Video: Lengthening Your Horse’s Gaits

Allow your horse to use his full range of motion for better training and conditioning. Here's how.

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It’s mesmerizing to see your horse float across a field, his limbs swinging effortlessly like pendulums. While a horse is built to cover ground, he often loses that long flowing stride with a rider on his back. We often restrict our horse’s range of motion, intentionally or inadvertently. Sometimes it’s because we want him to perform a job that requires him a slow step or because we feel anxious and hold him back. One problem with not encouraging your horse to access full range of motion under saddle, is that he misses out on all the benefits.

Lengthening your horse’s gaits…

  • Gives him a break from slow work.
  • Conditions him for collected work.
  • Improves joint flexibility.
  • Strengthens his topline.
  • Encourages relaxation.
  • Increases stride depth.
  • Improves his balance.
  • Stretches his muscles.
  • Develops suppleness.
  • Improves transitions.
  • Develops smoother gaits.
  • Builds stamina.

Completely short-strided training sessions can create tension and lead to muscle soreness over time. Constantly confining your horse’s movement can also have a negative effect on his attitude. Varied stride length is essential for a well-rounded athlete and a happier horse.

Once thing a longer stride doesn’t mean, though, is a faster pace. The rhythm of your horse’s gait should remain the same. The only change is that he takes a bigger step. This distinction is important, because speed is a sign that your horse has lost his balance and is no longer benefitting from the exercise.

To cue your horse to lengthen his stride, stretch tall through your spine and draw your shoulders slightly behind the vertical. This will add a small amount of weight to your horse’s hindquarters and encourage him to reach farther under his body with his hind legs. It also reduces weight on his forehand and so his front legs can swing freely.

Move your hands forward by pushing your elbows in front of your body. Hold the reins softly in your hands, following the natural motion of your horse’s head and neck to avoid shutting down your horse’s forward momentum. Be prepared to adjust your rein length and your horse stretches out, lengthening the reins to maintain light contact as your horse extends his neck and elongates his spine.

If your horse needs further encouragement to move out, apply rhythmic pressure with your calves or gently nudge him with your heels. If your horse shows some reluctance to stride forward, he may feel insecure about taking a bigger step that he’s used to. A soft and supple feel of your horse’s mouth will give him the support and courage that he needs. Gentle rein contact is also useful if your horse has trouble staying straight or if his gaits feel wobbly.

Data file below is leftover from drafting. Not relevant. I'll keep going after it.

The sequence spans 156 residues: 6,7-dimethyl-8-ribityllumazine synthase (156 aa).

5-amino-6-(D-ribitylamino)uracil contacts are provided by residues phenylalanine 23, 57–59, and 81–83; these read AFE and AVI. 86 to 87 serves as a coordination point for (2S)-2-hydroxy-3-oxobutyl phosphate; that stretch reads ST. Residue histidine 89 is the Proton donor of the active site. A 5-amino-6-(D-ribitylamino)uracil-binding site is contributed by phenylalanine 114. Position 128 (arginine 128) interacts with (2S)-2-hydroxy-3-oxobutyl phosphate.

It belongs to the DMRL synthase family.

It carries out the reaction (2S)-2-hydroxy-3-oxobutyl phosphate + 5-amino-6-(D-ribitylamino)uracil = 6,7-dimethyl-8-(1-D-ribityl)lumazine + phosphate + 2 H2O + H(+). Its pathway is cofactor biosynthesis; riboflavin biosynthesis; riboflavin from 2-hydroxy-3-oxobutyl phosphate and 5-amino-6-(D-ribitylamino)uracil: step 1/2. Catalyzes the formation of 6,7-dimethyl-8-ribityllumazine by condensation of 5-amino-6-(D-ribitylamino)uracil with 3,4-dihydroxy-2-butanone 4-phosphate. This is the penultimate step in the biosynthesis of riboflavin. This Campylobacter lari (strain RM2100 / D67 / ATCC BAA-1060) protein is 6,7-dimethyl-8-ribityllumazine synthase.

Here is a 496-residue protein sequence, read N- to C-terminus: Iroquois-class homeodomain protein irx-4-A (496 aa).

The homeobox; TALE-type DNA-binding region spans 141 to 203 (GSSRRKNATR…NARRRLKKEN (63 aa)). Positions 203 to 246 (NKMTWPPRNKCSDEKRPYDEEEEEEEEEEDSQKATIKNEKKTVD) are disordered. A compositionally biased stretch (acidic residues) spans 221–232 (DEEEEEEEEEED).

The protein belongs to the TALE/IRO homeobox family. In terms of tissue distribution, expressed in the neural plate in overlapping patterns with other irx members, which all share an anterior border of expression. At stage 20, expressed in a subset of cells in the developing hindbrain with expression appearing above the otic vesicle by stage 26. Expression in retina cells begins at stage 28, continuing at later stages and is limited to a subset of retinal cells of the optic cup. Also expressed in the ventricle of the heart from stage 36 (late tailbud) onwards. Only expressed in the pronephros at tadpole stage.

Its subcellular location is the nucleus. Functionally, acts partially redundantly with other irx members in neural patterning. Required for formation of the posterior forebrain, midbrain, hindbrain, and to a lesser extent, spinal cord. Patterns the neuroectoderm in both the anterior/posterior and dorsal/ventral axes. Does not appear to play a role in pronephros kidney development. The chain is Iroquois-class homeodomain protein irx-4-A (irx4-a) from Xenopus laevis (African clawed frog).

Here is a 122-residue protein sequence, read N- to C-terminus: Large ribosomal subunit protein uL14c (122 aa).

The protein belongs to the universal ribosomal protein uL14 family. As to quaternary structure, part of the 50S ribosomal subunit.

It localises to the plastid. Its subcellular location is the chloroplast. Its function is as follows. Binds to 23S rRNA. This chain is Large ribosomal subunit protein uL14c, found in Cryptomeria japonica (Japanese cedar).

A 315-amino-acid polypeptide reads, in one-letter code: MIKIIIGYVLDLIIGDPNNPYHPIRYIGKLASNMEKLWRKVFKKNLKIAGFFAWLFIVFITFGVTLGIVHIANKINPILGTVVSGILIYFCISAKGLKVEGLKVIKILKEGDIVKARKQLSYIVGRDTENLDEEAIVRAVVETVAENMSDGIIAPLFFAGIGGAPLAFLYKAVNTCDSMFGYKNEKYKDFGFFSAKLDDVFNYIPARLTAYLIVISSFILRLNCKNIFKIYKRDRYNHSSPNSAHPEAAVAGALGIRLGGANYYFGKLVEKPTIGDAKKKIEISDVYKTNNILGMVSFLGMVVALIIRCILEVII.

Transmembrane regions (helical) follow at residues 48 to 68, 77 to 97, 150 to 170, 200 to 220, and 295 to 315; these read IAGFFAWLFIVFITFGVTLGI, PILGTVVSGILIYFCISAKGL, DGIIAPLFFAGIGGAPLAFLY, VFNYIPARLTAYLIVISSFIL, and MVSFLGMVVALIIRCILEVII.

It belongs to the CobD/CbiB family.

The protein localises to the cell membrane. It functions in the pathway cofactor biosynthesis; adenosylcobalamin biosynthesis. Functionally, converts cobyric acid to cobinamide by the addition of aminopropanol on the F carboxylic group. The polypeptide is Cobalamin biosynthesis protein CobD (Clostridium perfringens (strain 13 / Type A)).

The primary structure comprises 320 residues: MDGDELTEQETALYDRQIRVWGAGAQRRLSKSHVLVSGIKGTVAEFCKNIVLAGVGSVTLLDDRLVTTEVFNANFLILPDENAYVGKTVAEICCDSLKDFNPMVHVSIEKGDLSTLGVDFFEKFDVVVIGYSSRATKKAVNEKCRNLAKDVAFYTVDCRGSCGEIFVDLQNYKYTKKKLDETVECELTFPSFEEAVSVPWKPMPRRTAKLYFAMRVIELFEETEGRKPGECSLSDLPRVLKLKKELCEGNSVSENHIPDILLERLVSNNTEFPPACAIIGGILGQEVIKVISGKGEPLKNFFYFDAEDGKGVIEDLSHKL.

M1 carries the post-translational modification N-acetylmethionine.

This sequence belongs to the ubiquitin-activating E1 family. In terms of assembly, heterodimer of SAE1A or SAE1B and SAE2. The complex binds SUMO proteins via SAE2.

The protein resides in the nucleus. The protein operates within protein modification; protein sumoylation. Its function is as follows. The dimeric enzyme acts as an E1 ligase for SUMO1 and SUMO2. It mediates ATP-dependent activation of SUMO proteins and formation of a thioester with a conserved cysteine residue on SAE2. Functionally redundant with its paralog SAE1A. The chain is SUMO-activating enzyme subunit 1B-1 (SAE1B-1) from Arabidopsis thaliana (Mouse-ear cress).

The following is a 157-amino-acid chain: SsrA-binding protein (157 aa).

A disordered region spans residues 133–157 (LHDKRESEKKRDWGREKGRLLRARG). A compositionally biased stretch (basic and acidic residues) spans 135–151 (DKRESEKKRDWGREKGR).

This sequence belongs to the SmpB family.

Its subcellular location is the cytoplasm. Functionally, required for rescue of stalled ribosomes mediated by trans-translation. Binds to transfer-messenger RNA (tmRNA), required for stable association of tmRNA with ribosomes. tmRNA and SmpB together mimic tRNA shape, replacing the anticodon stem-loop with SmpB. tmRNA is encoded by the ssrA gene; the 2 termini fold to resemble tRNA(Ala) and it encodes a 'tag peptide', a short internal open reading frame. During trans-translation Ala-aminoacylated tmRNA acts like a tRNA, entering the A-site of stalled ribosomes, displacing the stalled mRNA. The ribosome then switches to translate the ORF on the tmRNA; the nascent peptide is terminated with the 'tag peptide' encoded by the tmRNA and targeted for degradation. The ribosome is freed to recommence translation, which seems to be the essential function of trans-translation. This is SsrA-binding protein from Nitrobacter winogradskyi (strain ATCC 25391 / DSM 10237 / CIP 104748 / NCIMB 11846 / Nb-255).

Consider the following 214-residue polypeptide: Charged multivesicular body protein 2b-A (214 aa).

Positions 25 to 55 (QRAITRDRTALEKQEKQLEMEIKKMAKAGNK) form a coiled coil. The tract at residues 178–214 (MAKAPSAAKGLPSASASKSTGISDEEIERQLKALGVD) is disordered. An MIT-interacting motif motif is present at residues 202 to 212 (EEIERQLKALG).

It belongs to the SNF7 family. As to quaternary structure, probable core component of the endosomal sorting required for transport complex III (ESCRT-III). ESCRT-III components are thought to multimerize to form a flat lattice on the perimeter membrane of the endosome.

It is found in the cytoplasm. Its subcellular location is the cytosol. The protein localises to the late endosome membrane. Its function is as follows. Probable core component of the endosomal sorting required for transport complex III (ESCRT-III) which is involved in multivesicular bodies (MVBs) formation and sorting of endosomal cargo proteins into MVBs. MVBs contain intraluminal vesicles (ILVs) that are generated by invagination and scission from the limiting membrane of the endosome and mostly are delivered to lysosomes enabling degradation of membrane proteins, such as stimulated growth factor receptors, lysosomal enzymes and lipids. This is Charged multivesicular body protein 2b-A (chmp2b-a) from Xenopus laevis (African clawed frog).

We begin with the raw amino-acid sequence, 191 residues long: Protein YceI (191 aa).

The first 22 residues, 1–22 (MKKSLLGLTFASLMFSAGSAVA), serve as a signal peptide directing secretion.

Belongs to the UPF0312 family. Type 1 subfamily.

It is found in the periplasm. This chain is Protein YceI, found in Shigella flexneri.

Extended gaits require a higher level of effort from your horse, so introduce them slowly. Ask him to lengthen his stride in stages over a period of time to reduce the risk of muscle or joint soreness or strain. Gradually working up to fully lengthened gaits as your horse builds strength, flexibility, and endurance.

Related:
Video: Slowing Down Your Horse’s Gaits

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Dale Rudin
Dale Rudin is a CHA certified riding instructor, trainer, clinician, and contributor to Young Rider, Horse Illustrated, and HorseIllustrated.com. She is the creator of Unnatural Horsemanship—a mindful approach to the horse-human relationship, and a founding member of Force-Free Tennessee, an animal advocacy organization that fosters humane low-stress training and handling of all animals.Rudin sees horsemanship as an opportunity for a mutually beneficial collaboration between our two species. To achieve positive results on the ground and under saddle, Rudin makes the horse’s welfare her first priority. She emphasizes the important of comfort, calmness, confidence, balance, and clear compassionate communication. She works with all breeds of horses in every discipline using positive reinforcement, clicker training, and the principles of classical dressage. Dale offers training, lessons, workshops, and clinics on her farm in Santa Fe, Tenn.

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